Pacific Northwest Trail; mile 713.3

Friday, September 13, 2019; day 54

I had a terrible time willing myself to rise this morning. It is raining, but hardly.

The drops fell so hard last night that they shoock the ceiling of my tent, causing little drops of condensation to fall within.

My sleeping bag is warm, and my socks are dry.

I consider how this will be the longest stretch I have spent in the wilderness. I consider how powerful it has been.

The rain picked up again. I missed a clear window to break down my tent.

I am so thankful for the dehydrated meal of beans and rice I had been gifted. I portion the meal in to two servings: one for today, and one for tomorrow. I have done a good job of rationing food, this stretch. I have certainly felt the pangs of hunger, but have not felt weak.

I have been wearing the same wet socks for days now. My logic being, that donning my dry pair would only provide momentary comfort that would result in extra, wet weight. But the skin on my feet has begun to turn white and puffy. I think the time has come to change my socks.

I listen to the rain. A distant woodpecker joins the song. Tonight the moon would be full.

I am thankful, that despite these difficulties and discomforts, I am so happy. I am excited to hike. I love what I do.

The rain ceases as I gather water. I find my way among the numerous offshoots of paths.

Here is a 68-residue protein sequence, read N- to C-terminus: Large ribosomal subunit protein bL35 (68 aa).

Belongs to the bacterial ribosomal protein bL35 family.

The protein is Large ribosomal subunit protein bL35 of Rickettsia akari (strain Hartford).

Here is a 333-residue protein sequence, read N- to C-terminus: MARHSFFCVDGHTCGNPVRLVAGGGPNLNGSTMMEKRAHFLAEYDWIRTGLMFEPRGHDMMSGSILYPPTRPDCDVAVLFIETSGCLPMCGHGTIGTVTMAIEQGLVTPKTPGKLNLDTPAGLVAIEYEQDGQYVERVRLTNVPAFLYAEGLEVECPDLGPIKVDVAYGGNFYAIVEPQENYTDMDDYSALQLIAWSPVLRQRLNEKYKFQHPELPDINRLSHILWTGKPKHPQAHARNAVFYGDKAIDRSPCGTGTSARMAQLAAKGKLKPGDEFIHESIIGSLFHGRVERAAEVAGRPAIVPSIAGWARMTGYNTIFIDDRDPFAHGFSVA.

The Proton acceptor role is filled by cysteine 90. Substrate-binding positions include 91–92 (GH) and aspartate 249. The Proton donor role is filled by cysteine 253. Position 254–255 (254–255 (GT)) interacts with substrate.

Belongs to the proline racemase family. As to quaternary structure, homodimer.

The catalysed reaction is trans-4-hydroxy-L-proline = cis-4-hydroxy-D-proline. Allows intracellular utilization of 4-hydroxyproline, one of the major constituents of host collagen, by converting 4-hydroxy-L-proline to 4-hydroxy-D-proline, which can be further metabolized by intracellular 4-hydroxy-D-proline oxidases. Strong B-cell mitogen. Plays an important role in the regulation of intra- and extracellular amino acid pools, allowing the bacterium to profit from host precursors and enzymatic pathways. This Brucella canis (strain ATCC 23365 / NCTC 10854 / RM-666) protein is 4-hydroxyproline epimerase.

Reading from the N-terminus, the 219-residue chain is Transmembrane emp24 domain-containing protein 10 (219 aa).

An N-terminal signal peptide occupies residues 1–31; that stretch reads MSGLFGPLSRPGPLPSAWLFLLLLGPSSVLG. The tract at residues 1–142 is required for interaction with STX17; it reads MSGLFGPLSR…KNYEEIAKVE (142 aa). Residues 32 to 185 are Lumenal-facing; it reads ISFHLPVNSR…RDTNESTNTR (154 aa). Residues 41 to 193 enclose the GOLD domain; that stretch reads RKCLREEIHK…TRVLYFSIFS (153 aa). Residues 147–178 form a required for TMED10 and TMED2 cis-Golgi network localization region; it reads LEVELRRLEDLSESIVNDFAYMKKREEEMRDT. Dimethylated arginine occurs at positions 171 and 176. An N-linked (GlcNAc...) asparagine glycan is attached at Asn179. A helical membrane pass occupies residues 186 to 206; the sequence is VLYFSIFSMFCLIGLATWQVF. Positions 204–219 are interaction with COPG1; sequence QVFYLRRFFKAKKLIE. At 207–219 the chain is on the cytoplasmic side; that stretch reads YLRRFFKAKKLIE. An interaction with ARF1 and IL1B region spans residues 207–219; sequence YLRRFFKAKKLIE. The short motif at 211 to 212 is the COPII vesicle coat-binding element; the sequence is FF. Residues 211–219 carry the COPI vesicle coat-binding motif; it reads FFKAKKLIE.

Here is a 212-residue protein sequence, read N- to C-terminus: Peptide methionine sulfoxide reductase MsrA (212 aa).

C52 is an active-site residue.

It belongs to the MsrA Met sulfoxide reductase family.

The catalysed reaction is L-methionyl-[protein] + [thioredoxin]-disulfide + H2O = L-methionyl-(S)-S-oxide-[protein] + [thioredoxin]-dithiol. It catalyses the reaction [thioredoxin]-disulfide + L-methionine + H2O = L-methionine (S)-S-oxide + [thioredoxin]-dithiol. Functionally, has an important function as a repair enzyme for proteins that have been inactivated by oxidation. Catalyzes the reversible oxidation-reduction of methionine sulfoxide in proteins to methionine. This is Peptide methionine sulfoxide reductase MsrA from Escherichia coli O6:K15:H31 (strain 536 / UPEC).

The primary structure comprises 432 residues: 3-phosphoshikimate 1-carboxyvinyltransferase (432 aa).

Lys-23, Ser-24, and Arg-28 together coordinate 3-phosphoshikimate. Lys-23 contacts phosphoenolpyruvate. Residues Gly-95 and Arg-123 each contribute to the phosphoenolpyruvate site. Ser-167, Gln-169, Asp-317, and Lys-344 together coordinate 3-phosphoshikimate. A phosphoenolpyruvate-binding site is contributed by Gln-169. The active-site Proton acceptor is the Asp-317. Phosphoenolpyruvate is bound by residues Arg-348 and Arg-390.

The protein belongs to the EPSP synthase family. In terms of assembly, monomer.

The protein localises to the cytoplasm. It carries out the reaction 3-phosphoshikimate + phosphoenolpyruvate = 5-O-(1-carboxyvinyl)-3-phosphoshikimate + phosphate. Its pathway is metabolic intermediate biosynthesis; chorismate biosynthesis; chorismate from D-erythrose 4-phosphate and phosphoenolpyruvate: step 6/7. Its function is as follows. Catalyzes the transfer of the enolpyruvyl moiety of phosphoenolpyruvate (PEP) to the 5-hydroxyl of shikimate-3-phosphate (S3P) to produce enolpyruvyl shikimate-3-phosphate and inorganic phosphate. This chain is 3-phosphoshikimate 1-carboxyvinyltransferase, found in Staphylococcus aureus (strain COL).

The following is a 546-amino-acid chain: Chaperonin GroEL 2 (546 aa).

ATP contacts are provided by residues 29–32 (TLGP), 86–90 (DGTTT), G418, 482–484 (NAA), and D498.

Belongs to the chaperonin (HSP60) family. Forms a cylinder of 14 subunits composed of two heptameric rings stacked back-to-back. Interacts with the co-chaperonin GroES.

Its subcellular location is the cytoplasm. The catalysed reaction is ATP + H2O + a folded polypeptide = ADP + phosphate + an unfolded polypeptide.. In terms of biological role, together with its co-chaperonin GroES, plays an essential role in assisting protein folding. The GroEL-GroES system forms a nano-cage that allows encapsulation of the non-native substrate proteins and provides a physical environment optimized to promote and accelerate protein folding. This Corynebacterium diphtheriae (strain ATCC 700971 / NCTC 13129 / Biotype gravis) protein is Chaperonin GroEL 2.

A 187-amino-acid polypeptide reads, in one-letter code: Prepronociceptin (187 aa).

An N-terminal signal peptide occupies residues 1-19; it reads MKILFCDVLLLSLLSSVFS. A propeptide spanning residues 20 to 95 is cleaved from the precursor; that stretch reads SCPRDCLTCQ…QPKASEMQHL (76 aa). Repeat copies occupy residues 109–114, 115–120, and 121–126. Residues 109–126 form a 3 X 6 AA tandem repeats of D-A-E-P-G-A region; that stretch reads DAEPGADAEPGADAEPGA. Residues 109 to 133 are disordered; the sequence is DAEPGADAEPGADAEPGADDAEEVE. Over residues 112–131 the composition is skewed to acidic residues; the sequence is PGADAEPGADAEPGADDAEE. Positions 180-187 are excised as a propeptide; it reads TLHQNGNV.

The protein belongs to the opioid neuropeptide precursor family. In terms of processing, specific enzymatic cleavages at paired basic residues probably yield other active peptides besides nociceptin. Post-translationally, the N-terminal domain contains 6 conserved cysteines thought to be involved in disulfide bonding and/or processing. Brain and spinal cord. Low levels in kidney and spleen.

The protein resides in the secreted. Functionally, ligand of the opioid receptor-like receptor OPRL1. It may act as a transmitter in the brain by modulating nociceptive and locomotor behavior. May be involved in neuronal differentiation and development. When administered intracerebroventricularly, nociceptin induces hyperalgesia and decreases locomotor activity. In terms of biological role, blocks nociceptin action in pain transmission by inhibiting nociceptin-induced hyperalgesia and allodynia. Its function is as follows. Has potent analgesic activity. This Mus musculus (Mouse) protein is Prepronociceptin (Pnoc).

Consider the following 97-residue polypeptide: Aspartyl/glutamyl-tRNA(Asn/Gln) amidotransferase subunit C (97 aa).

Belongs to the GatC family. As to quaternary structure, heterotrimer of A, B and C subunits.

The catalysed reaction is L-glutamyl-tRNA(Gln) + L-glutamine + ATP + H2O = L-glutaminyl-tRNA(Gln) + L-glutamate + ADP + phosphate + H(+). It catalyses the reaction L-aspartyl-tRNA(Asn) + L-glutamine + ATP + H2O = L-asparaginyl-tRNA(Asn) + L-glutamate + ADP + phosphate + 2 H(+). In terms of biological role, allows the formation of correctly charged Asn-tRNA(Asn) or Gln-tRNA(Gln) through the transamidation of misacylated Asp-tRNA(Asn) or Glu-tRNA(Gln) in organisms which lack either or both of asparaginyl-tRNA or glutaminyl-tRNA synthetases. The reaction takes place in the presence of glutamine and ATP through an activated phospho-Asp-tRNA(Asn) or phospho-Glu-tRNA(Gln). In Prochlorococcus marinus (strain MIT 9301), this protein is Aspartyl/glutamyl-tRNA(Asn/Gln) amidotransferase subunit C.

As I climb, I feel an overwhelming sense of peace.

How amazing it was to be out of regions of burn, to be amongst the fresh, living green; inhaling a fragrance bursting with life!

The mountains were cloaked in fog.

I realized that my feet were so wet, due to two sizeable holes forming on either side.

I stopped. I sat on a fallen tree, pack still on back, and removed a large pebble from shoe. I ate 1/2 of the days portion of rice and beans. Oh, how delicious! I could feel the nutrients mash out of each red bean as I chewed. As a friend once told me: hunger is the best seasoning.

I move amongst such lush green beauty. The brush is very wet. Soon, I am very wet. The brush offers huckleberries, however. This softens the wet blows from each bush as I pass.

It was terribly cold as I reached Devil’s Dome, at 6,982.

I feared that night would bring rain. I feared over exposure in the cold.

I could not help but turn off trail, towards Bear Skull Cabin (which was actually a 3 wall shelter).

I am thankful for the planks within the shelter. They provide a buffer between myself and the cold ground. I hang my wet things on a line, and adopt a pair of large gloves that lay in the corner.

Rain did not come, only the light of the moon.

Maybe I should have pressed forward. I am disappointed. Disappointment does no good, however.

The Pasayten has proved an amazing teacher. I should be happy to spend one more night within its bounds.

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